Cinematography Workshop Discussion

Birgit Gudjonsdottir & Sophie Maintigneux

7. Cinematography Workshop Discussion

Since 2005, cinematography workshop discussions have been a regular feature at the Dortmund | Cologne International Women‘s Film Festival. The outset in 2001 was the National Competition for Young Women Directors of Photography, the stated aim being to draw attention to the next generation of women working in the sector. It soon become clear that protracted discussions with expert directors of photography would be a particularly good way to convey relevant skills, tips and tricks of the trade as rooted in the experience of the everyday routine. In 2009, then, Sophie Maintigneux, the renowned director of photography, took on the task of conducting the workshop discussions with her colleagues for four hours at time. In that process, thanks to her profound knowledge and her highly approachable manner, she was able to negotiate an unusual situation for invited guests who are not used to the spotlight of interest but rather to standing behind the camera. The cinematography workshop discussions have thus become a virtual trademark for the Dortmund|Cologne International Women‘s Film Festival and attract many female cinematographers every year.

Birgit Gudjonsdottir was born 1962 in Iceland, trained as a photographer and has worked as a cinematographer mostly in Germany since 1992. She is active in various fields – from TV movies and cinema documentary films thought to fiction feature films. She also directed photography for several episodes of Inspector Rex, a canine detective series popular in Germany. She has collaborated with Florian Flicker and repeatedly with director Connie Walther. Has also been in charge of second unit camera on several productions, including films for Urs Egger, Wolfgang Becker, Karyn Kusama, Kevin Spacey and Dan Bradley. Ms Gudjonsdottir began to teach at the Film Academy Baden-Württemberg in 1998 and at the German Film and TV Academy in Berlin in 2005. In 2010, she received a guest professorship at the University of Film and Television »Konrad Wolf« in Potsdam and was made Honorary Professor there in 2013. Her numerous teaching assignments abroad also show how highly she is in demand as a lecturer. She is a member of the German Camera Association (bvk), of the der Icelandic Society of Cinematographers (IKS) and, since 2012, a member of the board at European Federation of Cinematographers, imago.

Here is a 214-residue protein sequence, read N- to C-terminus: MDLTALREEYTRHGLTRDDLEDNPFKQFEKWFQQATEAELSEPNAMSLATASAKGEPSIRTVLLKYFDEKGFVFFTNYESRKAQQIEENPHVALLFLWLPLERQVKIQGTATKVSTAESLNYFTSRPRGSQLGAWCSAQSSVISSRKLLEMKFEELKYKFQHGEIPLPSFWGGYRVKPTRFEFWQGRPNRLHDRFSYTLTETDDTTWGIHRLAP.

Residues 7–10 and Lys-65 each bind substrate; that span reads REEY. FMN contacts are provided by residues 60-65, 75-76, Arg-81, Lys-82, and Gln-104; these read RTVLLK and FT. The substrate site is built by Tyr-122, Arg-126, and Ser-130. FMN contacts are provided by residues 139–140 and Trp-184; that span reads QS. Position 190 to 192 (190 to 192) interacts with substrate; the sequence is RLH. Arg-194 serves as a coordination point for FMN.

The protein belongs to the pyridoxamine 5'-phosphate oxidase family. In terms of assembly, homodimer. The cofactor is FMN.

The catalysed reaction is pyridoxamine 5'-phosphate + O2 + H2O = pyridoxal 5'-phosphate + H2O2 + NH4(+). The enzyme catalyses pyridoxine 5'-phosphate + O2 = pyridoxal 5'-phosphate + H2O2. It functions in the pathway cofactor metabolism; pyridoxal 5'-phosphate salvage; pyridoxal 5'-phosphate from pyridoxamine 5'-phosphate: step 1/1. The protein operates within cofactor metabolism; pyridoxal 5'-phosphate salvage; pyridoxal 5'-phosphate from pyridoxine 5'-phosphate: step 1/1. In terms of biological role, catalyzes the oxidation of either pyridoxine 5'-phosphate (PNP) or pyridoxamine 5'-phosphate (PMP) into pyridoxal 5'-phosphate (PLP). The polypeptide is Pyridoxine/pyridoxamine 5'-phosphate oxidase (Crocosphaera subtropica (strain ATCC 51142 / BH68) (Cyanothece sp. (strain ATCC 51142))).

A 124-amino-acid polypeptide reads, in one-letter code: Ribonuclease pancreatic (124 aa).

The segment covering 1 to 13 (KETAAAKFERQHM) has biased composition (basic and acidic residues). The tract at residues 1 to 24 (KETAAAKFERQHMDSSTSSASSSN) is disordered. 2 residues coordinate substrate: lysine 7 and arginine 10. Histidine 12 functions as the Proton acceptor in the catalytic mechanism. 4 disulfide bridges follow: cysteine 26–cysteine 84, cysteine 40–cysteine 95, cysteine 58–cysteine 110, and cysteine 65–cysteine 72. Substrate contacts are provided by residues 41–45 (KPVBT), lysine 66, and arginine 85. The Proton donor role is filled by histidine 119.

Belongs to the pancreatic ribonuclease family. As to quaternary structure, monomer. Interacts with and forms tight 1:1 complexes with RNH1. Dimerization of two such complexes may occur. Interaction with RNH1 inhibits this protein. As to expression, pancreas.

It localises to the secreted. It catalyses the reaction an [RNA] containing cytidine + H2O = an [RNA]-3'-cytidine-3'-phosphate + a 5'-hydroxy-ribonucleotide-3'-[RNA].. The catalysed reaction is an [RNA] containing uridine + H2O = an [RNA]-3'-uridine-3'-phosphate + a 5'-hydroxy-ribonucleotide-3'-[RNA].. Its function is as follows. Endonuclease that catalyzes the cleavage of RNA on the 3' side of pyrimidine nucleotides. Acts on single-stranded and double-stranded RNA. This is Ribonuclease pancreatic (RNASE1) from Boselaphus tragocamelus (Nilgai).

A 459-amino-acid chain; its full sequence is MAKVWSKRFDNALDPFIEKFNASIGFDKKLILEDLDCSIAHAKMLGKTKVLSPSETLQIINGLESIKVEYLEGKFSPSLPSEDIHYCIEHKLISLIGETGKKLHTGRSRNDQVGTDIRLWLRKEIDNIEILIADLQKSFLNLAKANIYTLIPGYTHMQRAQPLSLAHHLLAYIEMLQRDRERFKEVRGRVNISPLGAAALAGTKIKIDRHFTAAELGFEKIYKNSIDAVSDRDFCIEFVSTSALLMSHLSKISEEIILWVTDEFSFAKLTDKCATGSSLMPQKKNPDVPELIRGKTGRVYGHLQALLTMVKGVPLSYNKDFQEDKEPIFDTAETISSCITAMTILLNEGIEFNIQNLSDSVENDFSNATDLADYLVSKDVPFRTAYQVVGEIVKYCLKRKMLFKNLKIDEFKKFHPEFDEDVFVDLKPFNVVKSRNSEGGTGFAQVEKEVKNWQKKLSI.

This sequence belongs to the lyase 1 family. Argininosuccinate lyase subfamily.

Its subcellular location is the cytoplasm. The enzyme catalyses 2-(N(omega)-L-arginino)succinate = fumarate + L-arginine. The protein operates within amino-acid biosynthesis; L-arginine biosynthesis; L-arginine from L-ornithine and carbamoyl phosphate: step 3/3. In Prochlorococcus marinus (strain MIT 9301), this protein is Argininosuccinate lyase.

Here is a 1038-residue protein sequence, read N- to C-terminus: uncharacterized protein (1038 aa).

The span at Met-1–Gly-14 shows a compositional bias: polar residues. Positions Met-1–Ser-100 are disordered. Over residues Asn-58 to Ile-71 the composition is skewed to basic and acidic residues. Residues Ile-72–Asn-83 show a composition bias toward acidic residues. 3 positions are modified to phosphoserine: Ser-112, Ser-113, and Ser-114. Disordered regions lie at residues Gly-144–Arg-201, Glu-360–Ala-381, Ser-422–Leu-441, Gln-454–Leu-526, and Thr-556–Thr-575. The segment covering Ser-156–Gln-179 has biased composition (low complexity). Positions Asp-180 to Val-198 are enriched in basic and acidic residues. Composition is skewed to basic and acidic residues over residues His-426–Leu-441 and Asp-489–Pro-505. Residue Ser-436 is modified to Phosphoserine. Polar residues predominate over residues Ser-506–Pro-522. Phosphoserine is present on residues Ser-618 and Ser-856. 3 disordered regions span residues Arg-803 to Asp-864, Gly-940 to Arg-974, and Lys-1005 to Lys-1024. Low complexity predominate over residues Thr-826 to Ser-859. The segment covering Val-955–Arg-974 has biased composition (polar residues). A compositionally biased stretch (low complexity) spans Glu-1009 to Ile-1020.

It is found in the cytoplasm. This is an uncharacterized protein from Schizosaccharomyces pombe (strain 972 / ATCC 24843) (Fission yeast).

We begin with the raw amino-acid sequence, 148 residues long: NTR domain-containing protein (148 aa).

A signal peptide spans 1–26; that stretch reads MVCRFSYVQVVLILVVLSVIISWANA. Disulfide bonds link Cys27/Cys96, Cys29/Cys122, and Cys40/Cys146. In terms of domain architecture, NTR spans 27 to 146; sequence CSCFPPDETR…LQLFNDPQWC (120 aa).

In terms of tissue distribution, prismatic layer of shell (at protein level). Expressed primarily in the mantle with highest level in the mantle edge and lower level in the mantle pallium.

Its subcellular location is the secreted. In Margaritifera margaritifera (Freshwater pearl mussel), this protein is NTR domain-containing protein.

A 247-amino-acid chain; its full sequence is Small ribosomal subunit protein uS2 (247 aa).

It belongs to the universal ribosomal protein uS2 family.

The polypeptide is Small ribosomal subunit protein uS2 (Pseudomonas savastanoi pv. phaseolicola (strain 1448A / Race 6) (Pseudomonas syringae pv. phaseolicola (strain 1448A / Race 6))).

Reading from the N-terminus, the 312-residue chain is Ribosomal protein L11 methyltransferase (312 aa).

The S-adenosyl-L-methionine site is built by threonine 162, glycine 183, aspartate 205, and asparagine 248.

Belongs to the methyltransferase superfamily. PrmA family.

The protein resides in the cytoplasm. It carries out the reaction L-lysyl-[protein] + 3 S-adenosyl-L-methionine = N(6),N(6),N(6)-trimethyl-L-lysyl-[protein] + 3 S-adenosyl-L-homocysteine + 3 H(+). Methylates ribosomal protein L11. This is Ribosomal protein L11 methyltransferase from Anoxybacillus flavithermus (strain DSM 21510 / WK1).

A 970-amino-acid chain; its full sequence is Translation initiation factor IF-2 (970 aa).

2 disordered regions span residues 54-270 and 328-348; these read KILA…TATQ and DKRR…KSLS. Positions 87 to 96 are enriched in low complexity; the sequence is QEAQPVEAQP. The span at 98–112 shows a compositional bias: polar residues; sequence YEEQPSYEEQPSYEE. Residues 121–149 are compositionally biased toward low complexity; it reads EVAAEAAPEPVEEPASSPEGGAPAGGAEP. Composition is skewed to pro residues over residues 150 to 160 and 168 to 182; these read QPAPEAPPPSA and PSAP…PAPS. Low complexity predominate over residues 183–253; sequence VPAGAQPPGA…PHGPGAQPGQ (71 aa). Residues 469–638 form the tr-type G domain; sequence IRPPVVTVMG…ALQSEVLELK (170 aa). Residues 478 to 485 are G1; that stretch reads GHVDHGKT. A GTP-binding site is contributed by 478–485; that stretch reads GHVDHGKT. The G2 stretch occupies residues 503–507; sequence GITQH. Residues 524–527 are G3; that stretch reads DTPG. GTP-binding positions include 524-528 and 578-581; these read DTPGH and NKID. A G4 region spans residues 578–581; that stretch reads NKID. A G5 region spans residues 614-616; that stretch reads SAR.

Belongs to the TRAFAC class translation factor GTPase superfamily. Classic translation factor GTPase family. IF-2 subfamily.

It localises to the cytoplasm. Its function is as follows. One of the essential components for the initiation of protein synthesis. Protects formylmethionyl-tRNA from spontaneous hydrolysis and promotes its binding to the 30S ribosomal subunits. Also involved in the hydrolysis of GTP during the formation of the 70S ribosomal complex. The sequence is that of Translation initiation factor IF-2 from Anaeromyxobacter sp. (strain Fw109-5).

One of the most respected cinematographers in Europe, Sophie Maintigneux has been active as a freelance since 1984. She has been director of photography on more than 70 fiction feature films and documentaries – e.g. Eric Rohmer on The Green Ray (1985) which won a Golden Lion at the Venice Film Festival in 1986. A year later, she stood behind the camera for Jean-Luc Godard and his version of King Lear. She has also worked with other directors such as Michael Klier, Jan Schütte and Helga Reidemeister who received the Dortmund Honorary Award for Documentary Film in 2011. In addition to numerous other awards over the years, she has received the German Camera Prize twice: in 2003 for the film about the Pina Bausch dance project Damen und Herren ab 65 (Ladies and Gentlemen over 65) as directed by Lilo Mangelsdorff; and in 2009 for Die dünnen Mädchen (aka The Thin Girls) as directed by Maria Teresa Camoglio. Her latest work includes a biographical documentary Michel Petrucciani – Leben gegen die Zeit (2011) co-directed by Michael Radford and Mark Lombardi and Kunst und Konspiration (2012) which was screened in the Panorama section at the Cologne edition of the International Women‘s Film Festival in 2012. After many years teaching at the German TV & Film Academy in Berlin, Ms Maintigneux was appointed Professor of Cinematography at the Cologne Academy of Media Arts in 2011.

Sat. 13 April, 1 - 5.30 p.m. (with break), Schauburg